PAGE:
The Voynich Manuscript
While the world abounds with strange phenomena ripe for analysis in their raw state, there is a peculiar pleasure in scrutinising arcane information curated and obscured by the human mind.
The Voynich Manuscript is one of the most well-known and studied volumes of occult knowledge. The book’s most recent history involves its purchase in 1912 by Wilfrid Voynich, a rare book dealer, from a sale of manuscripts by the Society of Jesus at the Villa Mondragone, Frascati. Following several fruitless years of attempts to decipher the manusript and discover its origin, or to interest others in it, Wilfrid Voynich died. The book passed through a number of other hands before being donated to Yale University by the noted rare book dealer Hans P. Kraus in 1969. It now resides in Yale’s Beinecke Rare Book and Manuscript Library with the designation MS 408.
Written almost entirely in an unknown script, barring a small number of words apparently in Latin and High German, the manuscript is compellingly illustrated with depictions of plants, herbs, human figures, astronomical and astrological symbols. The manuscript has resisted all attempts at interpretation by cryptographers, historians, and linguists.
From a linguistic and cryptographic perspective, this lack of success in interpretation is not surprising. The two-hundred or so folios of the manuscript, while beautifully illuminated, present a sadly limited corpus of text for the purposes of traditional analysis.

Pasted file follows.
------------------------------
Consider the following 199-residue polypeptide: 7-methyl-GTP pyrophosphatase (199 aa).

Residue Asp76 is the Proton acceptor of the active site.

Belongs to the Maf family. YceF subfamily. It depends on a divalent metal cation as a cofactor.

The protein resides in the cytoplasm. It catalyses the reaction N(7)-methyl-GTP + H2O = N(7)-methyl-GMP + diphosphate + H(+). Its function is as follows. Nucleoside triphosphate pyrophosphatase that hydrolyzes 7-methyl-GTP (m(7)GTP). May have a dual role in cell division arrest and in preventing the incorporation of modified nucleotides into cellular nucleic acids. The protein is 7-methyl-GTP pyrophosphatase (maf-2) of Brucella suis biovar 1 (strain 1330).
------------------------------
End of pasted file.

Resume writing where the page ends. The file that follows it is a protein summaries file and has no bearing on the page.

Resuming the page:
In this short series of posts we will subject the Voynich Manuscript to a range of text analysis techniques, delving into its structure, gain horrific insight into its composition, and skeptically assessing its credibility. The manuscript has been subjected to almost fifty years of furtive attempts by cryptographers, including the US National Security Agency and a menagerie of others from the distinguished to the deranged. We will crudely mimic some earlier results, and hopefully add our own confusion to the roiling mass of current research into the Voynich Manuscript.
Since its discovery, and throughout the ongoing unsuccessful attempts to decipher its contents, many have questioned the authenticity of the Voynich Manuscript. The theory that the entire book is a hoax, either by contemporary scribes or by more modern players, has been raised repeatedly over the years.
Radiocarbon dating in 2010 asserted that the manuscript’s parchment likely dates from the early 15th century; the volume of parchment in the manuscript, and its consistency across the document, make it unlikely, although not impossible, that the book is a modern-day hoax.
Other supporting evidence has drawn from early mentions of the manuscript in correspondence. According to http://www.voynich.nu, which presents a far more detailed and thorough description of the research around the manuscript and its history than we could hope to offer here, the first extant mention of the manuscript can be found in a 1639 letter from Athanasius Kircher in Rome, replying to a letter forwarded from Georgius Barschius of Prague by the mathematician Theodor Moretus.
The letter refers to a “book of mysterious steganography” (“libellum… …steganographici mysterisi”) illustrated with pictures of plants, stars and chemical secrets that Kirscher had not yet had time to decipher. Barschius had sought out Kirscher’s expertise due to his fame at the time for claiming to have, erroneously as it later transpired, deciphered the hieroglyphic writing system of the Ancient Egyptian language. Later correspondence between Barschius and Kirscher appears, according to Zandbergen2, and not a logographic system. That the text is not logographic is justified by the small number of individual symbols. The distinction between the other systems is sufficiently subtle that it will not affect our analyses3.